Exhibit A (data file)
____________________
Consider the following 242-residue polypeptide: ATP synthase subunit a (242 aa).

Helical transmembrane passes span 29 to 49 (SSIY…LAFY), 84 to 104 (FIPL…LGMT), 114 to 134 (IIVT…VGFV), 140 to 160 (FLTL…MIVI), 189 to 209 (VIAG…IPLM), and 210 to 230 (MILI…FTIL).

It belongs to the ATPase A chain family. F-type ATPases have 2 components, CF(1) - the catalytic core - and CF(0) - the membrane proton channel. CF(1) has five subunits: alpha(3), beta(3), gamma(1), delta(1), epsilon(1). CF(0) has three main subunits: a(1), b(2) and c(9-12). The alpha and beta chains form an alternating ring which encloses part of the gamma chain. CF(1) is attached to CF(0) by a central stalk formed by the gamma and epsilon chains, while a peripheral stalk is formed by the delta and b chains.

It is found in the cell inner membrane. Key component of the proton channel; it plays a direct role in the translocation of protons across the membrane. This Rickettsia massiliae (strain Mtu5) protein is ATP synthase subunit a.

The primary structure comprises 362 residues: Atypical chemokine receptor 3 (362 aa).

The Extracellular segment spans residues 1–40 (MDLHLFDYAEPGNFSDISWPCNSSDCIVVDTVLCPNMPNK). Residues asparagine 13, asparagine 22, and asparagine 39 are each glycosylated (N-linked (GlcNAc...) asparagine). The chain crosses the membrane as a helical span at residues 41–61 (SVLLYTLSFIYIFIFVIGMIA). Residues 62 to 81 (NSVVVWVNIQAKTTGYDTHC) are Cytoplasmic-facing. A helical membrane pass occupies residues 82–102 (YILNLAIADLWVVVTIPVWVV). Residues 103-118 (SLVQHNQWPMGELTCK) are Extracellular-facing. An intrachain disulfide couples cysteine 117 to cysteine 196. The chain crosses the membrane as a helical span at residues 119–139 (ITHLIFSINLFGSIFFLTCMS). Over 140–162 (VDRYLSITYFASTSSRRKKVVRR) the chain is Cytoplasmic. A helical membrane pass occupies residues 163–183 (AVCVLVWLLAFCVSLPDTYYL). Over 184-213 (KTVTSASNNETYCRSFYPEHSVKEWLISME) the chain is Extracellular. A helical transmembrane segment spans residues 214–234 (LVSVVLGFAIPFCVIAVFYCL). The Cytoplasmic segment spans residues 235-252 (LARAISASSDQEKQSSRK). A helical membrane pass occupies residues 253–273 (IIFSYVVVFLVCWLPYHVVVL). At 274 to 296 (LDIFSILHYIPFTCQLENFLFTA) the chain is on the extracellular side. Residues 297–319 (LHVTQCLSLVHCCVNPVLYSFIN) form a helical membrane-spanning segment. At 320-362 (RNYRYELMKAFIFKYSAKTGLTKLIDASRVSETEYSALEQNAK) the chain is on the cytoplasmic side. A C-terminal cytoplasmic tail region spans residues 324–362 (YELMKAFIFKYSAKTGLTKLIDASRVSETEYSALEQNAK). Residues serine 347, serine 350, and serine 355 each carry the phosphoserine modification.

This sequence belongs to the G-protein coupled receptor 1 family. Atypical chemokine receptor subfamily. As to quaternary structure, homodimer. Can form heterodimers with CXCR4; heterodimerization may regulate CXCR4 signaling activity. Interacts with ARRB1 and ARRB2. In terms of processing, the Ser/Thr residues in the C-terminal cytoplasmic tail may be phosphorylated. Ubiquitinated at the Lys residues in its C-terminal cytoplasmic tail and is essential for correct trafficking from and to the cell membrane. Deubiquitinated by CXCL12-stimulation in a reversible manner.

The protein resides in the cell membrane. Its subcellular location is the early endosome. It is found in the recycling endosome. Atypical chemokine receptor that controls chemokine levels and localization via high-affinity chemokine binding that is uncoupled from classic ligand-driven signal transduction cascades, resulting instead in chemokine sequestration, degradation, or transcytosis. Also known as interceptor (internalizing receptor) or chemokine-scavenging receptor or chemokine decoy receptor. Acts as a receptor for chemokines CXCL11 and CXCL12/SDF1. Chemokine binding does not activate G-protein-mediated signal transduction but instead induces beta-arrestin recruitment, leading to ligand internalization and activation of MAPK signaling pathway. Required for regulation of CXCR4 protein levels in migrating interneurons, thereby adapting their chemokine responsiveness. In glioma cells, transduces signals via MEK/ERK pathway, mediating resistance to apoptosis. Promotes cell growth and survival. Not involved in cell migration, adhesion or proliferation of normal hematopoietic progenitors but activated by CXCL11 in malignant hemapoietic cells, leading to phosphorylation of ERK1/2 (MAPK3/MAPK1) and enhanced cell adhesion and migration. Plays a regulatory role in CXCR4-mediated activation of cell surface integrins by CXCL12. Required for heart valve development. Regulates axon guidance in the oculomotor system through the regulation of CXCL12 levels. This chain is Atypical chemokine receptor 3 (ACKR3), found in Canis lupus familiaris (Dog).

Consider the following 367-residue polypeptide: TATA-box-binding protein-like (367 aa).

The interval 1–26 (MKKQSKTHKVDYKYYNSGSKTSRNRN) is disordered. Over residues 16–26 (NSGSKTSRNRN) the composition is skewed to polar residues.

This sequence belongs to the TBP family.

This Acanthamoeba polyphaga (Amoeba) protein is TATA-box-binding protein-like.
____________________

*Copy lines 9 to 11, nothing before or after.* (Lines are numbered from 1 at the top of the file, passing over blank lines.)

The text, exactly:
Consider the following 367-residue polypeptide: TATA-box-binding protein-like (367 aa).

The interval 1–26 (MKKQSKTHKVDYKYYNSGSKTSRNRN) is disordered. Over residues 16–26 (NSGSKTSRNRN) the composition is skewed to polar residues.

This sequence belongs to the TBP family.